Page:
What to Do in Times of Spiritual Crisis

News: Commentary
by Paul Murano  •  ChurchMilitant.com  •  March 20, 2020   

Prayer, fasting and sacramentals: our weapons against the pandemic

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DETROIT (ChurchMilitant.com) - Christ has equipped His mystical body with weapons in times of spiritual crisis, and many churchmen are dedicated to using them. In these unusual times — when most Catholics have no access to the divine-life-giving sacraments of Jesus Christ — Catholics are turning to other spiritual weapons Holy Mother Church has in her treasury to protect from and destroy the agents of death.

Aux. Bp. Broderick Pabillo

Pope Francis led the charge by calling for a Rosary to be prayed across the globe in union with him, on March 19, the Feast of St. Joseph. As many of the saints attest, the Rosary is a powerful meditation that unleashes grace in the midst of spiritual darkness.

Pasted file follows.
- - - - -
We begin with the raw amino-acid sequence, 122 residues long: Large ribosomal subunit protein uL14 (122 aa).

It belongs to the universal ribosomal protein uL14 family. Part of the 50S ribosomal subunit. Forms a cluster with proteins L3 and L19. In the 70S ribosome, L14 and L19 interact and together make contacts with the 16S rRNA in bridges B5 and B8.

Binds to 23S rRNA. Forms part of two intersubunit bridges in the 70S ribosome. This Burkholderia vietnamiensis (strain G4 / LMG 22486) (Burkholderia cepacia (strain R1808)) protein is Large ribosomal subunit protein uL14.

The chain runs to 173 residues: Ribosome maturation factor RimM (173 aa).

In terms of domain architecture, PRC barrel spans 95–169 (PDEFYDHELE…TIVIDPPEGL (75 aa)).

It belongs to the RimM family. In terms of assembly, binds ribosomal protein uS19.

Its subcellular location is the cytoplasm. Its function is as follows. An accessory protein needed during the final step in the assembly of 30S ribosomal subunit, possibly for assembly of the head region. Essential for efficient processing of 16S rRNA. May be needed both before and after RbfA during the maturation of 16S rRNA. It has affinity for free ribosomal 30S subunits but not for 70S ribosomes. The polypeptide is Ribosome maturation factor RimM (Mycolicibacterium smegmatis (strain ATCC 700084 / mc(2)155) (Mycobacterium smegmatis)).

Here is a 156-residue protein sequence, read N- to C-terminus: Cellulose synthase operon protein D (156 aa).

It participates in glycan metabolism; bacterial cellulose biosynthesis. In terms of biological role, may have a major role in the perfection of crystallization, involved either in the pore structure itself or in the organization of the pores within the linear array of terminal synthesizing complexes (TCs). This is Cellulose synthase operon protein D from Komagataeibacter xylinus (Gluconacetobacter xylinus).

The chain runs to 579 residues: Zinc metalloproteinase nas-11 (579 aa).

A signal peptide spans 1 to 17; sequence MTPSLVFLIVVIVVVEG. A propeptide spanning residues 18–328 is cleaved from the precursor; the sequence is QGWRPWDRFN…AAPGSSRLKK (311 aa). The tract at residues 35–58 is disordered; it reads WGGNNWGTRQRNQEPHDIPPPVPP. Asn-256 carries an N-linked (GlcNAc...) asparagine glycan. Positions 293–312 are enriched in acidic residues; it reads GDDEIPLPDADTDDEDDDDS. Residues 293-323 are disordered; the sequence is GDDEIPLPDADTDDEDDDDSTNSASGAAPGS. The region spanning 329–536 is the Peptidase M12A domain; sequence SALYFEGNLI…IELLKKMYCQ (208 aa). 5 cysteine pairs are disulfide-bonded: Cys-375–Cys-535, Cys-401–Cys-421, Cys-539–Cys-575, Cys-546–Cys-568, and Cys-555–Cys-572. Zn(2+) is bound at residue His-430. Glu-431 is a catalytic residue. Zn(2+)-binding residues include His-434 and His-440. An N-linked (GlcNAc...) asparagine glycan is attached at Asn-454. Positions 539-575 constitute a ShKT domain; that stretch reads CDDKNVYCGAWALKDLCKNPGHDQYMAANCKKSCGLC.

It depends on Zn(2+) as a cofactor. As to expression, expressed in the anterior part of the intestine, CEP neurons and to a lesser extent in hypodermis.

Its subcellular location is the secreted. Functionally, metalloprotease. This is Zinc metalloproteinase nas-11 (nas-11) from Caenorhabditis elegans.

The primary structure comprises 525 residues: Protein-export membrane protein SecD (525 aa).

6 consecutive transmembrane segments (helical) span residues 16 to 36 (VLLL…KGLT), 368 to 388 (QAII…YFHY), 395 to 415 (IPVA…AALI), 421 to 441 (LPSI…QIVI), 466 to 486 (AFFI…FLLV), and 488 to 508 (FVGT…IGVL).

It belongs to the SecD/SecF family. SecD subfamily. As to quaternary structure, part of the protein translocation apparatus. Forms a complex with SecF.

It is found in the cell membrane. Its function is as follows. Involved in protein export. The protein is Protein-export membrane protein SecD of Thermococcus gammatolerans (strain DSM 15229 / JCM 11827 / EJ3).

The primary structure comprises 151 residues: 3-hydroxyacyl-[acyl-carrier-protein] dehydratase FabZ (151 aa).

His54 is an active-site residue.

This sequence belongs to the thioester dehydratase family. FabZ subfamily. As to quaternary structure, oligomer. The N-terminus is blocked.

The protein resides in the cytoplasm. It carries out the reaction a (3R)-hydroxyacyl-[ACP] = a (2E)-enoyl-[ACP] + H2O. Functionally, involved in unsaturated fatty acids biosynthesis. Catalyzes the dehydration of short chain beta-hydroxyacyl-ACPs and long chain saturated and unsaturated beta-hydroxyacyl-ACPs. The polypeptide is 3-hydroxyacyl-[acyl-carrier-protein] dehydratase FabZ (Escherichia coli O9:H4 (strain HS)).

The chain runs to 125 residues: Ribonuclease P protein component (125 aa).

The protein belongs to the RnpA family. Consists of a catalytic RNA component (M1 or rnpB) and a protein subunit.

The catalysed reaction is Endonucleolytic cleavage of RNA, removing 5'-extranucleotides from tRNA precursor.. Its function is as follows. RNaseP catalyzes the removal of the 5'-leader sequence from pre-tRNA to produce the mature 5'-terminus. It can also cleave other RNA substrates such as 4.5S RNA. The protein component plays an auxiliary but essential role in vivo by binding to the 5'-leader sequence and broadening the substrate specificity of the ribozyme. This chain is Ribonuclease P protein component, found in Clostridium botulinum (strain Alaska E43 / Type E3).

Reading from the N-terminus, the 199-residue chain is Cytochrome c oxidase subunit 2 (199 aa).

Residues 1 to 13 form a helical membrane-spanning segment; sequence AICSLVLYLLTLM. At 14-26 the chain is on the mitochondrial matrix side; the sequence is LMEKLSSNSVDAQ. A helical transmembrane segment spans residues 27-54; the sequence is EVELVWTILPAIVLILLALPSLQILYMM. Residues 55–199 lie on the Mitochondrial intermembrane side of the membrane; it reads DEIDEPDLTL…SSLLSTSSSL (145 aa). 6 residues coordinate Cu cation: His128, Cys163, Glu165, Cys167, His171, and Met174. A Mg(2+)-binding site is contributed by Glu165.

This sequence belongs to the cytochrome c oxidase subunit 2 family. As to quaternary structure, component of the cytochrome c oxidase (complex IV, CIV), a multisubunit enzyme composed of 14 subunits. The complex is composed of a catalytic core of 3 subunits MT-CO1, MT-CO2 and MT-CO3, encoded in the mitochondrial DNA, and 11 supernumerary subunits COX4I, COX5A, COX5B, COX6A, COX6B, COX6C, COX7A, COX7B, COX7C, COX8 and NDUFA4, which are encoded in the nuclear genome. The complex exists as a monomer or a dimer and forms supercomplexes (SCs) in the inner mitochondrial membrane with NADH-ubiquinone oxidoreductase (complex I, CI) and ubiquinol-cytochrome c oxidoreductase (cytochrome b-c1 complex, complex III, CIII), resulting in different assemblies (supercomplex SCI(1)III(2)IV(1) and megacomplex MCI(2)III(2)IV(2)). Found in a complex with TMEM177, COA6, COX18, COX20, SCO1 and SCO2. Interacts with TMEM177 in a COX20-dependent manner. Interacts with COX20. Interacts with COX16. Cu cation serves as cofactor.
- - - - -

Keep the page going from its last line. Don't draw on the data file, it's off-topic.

Elsewhere, Aux. Bp. Broderick Pabillo of Manila in the Philippines is encouraging prayers and solidarity in the fight against coronavirus, saying "plagues have been stopped not only through medical means but also through prayers and great acts of charity."

The bishop is calling on Catholics not to be afraid, but to channel their concern productively. "To be concerned," he said, "does not mean to be afraid, much less to feel helpless." Reminding the faithful that God is in charge and that we are His spiritual army, Pabillo added, "Wherever we are, in whatever state of life, in sickness and in health, we all can pray," urging prayers for those who have died and comfort for the bereaved.

"The power of solidarity in prayer and in charity," he said, is a big resource that Christians possess.


The Irish Catholic Bishops' Conference has promoted prayer resources particularly to combat the coronavirus pandemic.

Bishop Lazarus You Heung-sik of Daejeon, South Korea reflects on the pandemic. It is "a good time to question ourselves about God's plans for humanity shaken by the coronavirus emergency," the bishop said, reflecting: